[Editor's note: This argument is dealt with in great detail, in the Young Earth section of this site. Suffice it to say that a worldwide deluge would not lead to simpler fossils being found deeper. It would sort creatures by their hydrodynamic characteristics, and that is not what we see in the fossil record. Remember that huge dinosaurs, tiny dinosaurs, flying dinosaurs, and even plants from that era are all found together at the same depth]

Also, you stated that in chapter 2 of Genesis God recreated the animals from the ground in Eden for Adam. Something from that version was lost in the translation from Hebrew, but is clarified in other translatoins such as the NIV. A less confusing translation would be "The Lord God had formed all..."

[Editor's note: Notice the evasion technique. The point of my discussion of Genesis 1 and 2 was that the order of creation differed between the two chapters, and I only mentioned the "second creation" in Eden as the most common Creationist explanation for the obvious self-contradiction. He ignores the glaring contradiction and seizes upon the possibility that I interpreted the Creationist excuse improperly. To recap the point that he tried to dance away from, the Genesis 1 order of creation is as follows:

Day 1: The Earth, light and darkness, day and night
Day 2: The sky
Day 3: The plants
Day 4: The stars, the Sun, and the Moon
Day 5: Sea creatures and flying creatures
Day 6: Land creatures, including mankind (both male and female)

But starting from Genesis 2:4 it tells the story again, with a completely different order! It states very clearly that God formed Adam "from the dust of the ground" when "no shrub of the field had yet appeared on the earth and no plant of the field had yet sprung up". In other words, while Genesis 1 says plants came first and Man came last, Genesis 2 says that Man came before plants! It also says that Adam was followed by the animals and then Eve, while Genesis 1 had Adam and Eve both being created last. These are not minor inconsistencies; they are huge, glaring contradictions]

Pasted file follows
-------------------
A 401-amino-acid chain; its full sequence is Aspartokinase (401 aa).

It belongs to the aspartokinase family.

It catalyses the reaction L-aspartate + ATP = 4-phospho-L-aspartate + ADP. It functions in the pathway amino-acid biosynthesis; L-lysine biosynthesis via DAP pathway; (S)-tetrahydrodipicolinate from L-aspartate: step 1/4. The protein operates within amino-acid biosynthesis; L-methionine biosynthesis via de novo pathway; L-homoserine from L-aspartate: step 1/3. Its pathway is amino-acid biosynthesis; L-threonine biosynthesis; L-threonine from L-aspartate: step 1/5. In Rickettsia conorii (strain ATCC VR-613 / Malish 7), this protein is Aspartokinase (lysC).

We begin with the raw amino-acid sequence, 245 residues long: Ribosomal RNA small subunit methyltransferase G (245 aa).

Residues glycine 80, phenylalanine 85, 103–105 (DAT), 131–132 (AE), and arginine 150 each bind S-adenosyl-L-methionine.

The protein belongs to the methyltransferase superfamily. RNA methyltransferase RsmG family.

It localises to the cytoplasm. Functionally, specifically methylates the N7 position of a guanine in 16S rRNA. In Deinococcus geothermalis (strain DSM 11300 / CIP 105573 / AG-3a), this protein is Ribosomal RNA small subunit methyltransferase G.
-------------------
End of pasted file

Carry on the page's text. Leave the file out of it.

Also, I have heard many reasions why the Earth must be young, as the Bible says. One, which comes to mind, is that at the rate the sun is shrinking, the Earth would have been too near it or inside it ( I cant remenber which ) mere millions of years ago. Please email me if this is incorrect.

[Editor's note: This is a commonly cited piece of Creationist pseudoscience. The Sun's diameter has been measured many times over the years with varying levels of accuracy, and the most accurate measurements show no discernible shrinkage. Naturally, creationists ignore this fact, and they seize upon less accurate measurements and cherry-pick the measurements which make it appear as if there is a high rate of shrinkage (this is very easy to do, given a lot of measurements of varying quality)]

Lastly, I would encourage you to study the Bible, even if your objective is to disprove it. I don't know how much of you have actually read, but please do not take other people at their word when they say it is inconsistant. Find out for yourself.

[Editor's note: Notice how even though I provided large quotes directly from the Bible right here in this website, and I cited specific inconsistencies in those quotes, he assumes that I have not studied it. Worse yet, he assumes that I am merely taking "other people at their word" about these inconsistencies. This is the sort of blatant misrepresentation and intellectual laziness that draws my ire when dealing with creationists.

It is one thing to disagree on a matter of principle, but this person, while impeccably polite, has obviously not bothered reading my article. He must have skimmed over it and leapt to conclusions about its content, or else he would have noticed that I provided both direct quotes from the Bible and specific descriptions of inconsistencies in those quotes]

Last updated: August 5, 2001